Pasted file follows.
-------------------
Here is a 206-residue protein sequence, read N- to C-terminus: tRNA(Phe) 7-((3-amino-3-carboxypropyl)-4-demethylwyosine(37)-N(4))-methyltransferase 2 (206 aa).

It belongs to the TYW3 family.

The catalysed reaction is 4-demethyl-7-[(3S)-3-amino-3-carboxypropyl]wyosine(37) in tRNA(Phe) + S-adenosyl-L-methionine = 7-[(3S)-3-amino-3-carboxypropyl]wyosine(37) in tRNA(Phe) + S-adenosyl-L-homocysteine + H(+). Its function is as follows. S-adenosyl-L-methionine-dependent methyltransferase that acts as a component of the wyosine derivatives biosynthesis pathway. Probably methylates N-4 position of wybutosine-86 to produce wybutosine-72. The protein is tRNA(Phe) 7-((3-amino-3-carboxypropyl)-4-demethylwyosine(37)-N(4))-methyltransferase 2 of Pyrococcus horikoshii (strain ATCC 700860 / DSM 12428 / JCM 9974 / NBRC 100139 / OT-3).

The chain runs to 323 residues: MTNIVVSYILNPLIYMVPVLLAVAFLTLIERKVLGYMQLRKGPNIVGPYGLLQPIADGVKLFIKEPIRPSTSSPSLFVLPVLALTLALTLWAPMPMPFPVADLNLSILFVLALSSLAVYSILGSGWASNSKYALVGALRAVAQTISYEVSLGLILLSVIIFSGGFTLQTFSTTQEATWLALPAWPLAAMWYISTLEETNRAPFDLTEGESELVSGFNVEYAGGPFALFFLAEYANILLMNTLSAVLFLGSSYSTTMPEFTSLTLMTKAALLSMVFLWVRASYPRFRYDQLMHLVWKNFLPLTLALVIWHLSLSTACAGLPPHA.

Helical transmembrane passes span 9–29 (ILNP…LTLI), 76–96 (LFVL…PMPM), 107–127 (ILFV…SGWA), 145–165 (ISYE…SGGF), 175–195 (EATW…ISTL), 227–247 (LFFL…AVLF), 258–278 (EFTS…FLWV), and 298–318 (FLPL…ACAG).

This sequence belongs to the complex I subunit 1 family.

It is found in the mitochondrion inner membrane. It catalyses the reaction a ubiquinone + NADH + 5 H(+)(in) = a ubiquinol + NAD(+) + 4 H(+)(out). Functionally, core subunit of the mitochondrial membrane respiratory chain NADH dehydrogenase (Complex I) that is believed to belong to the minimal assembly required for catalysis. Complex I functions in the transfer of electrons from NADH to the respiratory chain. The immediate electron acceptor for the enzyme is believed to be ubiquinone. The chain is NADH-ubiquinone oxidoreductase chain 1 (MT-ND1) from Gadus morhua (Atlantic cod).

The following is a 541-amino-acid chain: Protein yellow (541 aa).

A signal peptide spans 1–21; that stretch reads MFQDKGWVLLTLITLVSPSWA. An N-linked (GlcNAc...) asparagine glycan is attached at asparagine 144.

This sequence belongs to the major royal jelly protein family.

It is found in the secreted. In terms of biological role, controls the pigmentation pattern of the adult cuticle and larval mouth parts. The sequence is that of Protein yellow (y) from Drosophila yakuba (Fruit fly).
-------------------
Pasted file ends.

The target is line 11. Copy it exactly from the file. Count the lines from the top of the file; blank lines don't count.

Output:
It is found in the secreted. In terms of biological role, controls the pigmentation pattern of the adult cuticle and larval mouth parts. The sequence is that of Protein yellow (y) from Drosophila yakuba (Fruit fly).